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NASA's humanoid robot ready for lift-off

posted 31 Oct 2010, 12:06 by Sam Mbale

Among the passengers aboard space shuttle Discovery's journey to the International Space Station this week will be Robonaut 2 or R2, the first dextrous humanoid robot in space. Discovery is scheduled for lift-off on Wednesday (November 3)

He may not be as talkative or witty as Star Wars fictional robot R2-D2, but NASA says Robonaut 2 - also known 
as "R2" - will play an important role on the International Space Station (ISS).

Created at the Johnson Space Center in Houston, Texas, R2 is the product of an advanced robotics partnership between General Motors and NASA. The robot looks similar to an astronaut in a space suit with a head, torso, two arms, and hands that can grip objects in the same way as a human.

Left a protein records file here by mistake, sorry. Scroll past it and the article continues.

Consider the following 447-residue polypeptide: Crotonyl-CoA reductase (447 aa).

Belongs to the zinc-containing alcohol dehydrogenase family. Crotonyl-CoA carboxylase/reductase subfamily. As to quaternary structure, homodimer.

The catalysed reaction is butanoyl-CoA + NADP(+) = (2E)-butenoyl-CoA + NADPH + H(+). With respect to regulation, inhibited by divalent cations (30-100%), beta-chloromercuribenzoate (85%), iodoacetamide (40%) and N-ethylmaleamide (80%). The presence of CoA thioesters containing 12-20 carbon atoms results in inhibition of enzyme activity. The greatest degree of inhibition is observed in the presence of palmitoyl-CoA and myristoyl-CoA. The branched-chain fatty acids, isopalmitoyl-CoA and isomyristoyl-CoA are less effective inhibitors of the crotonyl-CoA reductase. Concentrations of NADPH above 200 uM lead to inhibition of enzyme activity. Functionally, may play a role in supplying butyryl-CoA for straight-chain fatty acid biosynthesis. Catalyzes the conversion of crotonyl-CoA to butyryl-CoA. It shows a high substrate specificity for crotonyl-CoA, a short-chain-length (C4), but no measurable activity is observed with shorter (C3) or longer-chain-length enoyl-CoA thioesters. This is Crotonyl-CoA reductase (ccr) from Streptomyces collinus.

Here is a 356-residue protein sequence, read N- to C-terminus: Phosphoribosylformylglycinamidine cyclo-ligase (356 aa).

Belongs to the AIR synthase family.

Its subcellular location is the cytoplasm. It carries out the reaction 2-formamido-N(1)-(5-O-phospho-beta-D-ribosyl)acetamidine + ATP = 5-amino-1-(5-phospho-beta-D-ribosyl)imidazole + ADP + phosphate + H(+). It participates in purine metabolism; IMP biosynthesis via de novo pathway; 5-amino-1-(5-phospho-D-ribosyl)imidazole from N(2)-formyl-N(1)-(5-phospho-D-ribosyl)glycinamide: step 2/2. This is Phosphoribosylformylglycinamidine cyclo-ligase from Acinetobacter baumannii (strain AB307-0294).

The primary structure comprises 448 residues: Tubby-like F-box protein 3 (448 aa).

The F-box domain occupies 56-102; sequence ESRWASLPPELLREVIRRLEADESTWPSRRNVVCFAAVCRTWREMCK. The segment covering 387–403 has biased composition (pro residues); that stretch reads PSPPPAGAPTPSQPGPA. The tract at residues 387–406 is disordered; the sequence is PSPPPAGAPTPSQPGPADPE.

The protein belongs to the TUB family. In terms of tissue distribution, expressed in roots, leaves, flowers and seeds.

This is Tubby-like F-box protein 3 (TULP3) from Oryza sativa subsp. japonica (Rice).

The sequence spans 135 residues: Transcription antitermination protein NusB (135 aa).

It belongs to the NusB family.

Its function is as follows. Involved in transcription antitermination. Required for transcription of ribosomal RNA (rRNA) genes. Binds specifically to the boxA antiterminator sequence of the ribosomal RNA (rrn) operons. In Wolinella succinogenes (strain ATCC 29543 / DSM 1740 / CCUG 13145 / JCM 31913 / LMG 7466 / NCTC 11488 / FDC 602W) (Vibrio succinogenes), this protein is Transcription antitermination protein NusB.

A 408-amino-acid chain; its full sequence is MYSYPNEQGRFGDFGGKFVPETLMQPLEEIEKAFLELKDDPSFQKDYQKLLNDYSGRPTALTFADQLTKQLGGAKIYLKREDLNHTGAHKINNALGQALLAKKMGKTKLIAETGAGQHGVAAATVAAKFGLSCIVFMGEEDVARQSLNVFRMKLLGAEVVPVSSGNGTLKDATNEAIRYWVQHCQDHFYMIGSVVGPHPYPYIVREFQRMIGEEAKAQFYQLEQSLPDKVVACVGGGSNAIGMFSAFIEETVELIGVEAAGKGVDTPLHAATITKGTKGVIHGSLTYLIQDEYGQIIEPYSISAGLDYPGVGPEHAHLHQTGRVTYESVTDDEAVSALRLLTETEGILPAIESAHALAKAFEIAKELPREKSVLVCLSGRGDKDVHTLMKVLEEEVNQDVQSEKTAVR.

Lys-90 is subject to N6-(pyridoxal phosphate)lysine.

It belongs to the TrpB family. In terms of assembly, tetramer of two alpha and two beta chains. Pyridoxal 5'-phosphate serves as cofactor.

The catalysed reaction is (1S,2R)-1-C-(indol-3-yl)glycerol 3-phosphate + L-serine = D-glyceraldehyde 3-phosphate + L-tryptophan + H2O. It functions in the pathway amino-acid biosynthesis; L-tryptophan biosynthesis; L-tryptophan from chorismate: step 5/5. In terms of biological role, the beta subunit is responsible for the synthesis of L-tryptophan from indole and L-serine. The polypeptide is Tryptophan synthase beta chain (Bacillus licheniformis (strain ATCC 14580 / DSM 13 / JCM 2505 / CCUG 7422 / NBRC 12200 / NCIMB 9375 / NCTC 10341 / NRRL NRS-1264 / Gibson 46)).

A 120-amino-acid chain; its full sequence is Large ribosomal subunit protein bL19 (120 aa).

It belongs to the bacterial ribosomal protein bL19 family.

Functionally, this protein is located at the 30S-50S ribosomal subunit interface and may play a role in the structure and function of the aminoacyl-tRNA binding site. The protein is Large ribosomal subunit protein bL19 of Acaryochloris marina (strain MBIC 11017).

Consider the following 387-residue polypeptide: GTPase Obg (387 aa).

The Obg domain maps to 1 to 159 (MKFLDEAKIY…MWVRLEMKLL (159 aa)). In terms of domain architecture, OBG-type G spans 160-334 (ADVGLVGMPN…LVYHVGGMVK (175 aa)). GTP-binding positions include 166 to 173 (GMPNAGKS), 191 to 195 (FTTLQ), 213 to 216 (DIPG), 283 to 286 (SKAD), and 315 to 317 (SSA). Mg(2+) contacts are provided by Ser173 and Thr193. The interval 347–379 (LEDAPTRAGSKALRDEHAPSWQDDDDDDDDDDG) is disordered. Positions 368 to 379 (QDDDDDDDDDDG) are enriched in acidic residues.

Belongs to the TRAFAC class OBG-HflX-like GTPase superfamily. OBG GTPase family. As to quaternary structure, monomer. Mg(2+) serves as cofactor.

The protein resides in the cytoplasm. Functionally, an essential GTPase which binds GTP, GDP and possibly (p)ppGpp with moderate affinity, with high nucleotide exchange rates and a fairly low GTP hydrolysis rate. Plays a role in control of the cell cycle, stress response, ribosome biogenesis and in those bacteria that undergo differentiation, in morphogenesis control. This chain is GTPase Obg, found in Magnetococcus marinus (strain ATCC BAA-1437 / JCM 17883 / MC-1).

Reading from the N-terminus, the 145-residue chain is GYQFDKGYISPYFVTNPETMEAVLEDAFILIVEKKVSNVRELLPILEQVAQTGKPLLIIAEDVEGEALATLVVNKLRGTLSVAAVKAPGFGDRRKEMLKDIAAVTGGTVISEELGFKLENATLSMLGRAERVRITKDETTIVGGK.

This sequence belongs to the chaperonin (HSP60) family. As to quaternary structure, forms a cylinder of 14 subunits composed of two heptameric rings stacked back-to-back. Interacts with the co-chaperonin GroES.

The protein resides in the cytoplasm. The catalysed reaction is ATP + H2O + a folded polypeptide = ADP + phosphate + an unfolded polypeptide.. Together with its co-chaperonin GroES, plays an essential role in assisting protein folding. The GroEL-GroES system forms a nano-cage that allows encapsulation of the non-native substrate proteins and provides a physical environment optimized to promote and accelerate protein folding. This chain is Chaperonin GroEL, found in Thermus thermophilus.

The robot has the ability to perform in zero gravity. R2's work assignment on the International Space Station will involve assisting human astronauts with ergonomically challenging tasks as well as jobs that are dull and repetitive. R2 is equipped with advanced control, sensor, and vision technologies. Though R2 will be confined to the lab for this mission, GM and NASA foresee a future version of R2 that will be able to move freely around a space station complex.

Initially, R2 will be deployed on a fixed pedestal inside the ISS. Next steps include a leg for climbing through the corridors of the Space Station, upgrades for R2 to go outside into the vacuum of space, and then future lower bodies like legs and wheels to propel the R2 across Lunar and Martian terrain.

GM says Robots such as R2 are also useful on Earth as well. Much like in space, the robot's ability to efficiently complete dull and repetitive tasks in a dangerous automotive manufacturing environment make it ideal worker.

GM and NASA have a long history of working together on key technologies dating back to the 1960s with the development of the navigation systems for the Apollo missions and the development of the Lunar Rover Vehicle which was the first vehicle to be used on the moon.